It’s not a bad idea to take photos each year of large moles – that way you can document and compare!

Check your skin all over

Make sure you check your entire body, including areas that are not often (if ever) exposed to the sun, such as between the fingers and toes, the soles of the feet and under the fingernails. Use a mirror or ask your partner to check hard-to-see spots like your back and scalp.

Look for new spots or changes in the skin

As you’re checking your skin in the mirror, keep an eye out for new spots, freckles or moles, as well as any changes in colour, size or shape of existing spots, bleeding spots or moles and freckles that look different to the others.

“You are looking for the ABCDE of melanoma changes – asymmetry, border, colour, diameter and evolving,” says Hamish.

ABCDE of melanoma

Fast-growing melanoma can become life threatening in just six weeks, so it’s crucial to know the signs when performing a skin cancer self-exam. Use the ‘ABCDE’ method to look for melanoma.

A is for asymmetry. Look for spots that are asymmetrical, not round.
B is for border. Look for spots with uneven borders.
C is for colour. Look out for spots with an unusual or uneven colour.
D is for diameter. Look for any spots that have increased in size and are larger than 7mm.
E is for evolution. Pay attention to any changes to the spots on your skin and if you see anything evolving, see your doctor as soon as possible. It may just save your life.

What's the difference between a freckle and a mole?

Both moles and freckles appear as darker spots on the skin, but while moles are usually raised, freckles are flat. In both, the colour is due to melanin, which can darken with sun exposure, and moles occur when pigment-containing skin cells (‘melanocytes’) form a cluster. While skin cancer self-checks are important, do keep in mind that not all spots are cancerous – and most moles are harmless.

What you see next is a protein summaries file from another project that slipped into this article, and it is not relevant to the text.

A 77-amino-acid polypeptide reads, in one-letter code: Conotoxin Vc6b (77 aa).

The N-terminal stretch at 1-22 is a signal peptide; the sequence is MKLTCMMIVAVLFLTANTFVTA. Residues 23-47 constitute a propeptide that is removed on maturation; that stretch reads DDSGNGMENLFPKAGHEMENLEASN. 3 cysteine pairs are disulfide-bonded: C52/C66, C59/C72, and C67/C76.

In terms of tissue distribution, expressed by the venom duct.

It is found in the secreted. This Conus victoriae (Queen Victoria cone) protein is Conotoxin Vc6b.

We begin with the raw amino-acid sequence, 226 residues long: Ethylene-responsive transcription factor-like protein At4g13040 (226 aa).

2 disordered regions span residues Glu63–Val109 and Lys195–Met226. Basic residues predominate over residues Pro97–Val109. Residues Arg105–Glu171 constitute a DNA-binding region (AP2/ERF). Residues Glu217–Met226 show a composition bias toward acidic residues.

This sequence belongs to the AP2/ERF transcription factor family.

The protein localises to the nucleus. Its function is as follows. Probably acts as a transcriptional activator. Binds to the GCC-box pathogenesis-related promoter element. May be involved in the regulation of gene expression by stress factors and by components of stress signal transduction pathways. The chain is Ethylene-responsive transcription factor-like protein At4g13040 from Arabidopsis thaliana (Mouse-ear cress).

How often to check

There are no current guidelines on how often people should check their skin, but the Cancer Council recommends people regularly monitor their skin with self-examinations.

What to do if you find something suspicious

If you do notice a new mole or spot on your skin, see any changes to any existing spots or simply have any concerns about the spots on your skin, be sure to book a visit with your GP as quickly as possible. They can identify whether a spot is harmless or needs closer attention.

“It’s so important to see your GP or skin specialist. If the lesion isn’t removed or biopsied and you’re still concerned, don’t be afraid to get a second opinion,” says Hamish.

Need some help understanding your risk of developing skin cancer? Take the nib skin self-assessment.

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Dr Hamish Black

Dr Hamish Black

In partnership with

Dr Hamish Black

Dr Hamish Black has been a medical practitioner for more than 25 years. In addition to his role as nib group medical advisor, he still spends two days a week practising as a GP. He has spent many years working in emergency departments and in rural Australia, including a stint with the Royal Flying Doctor Service. Hamish also loves karaoke and dancing (though not that well at either, he says!), with Play that Funky Music by Wild Cherry being his karaoke favourite.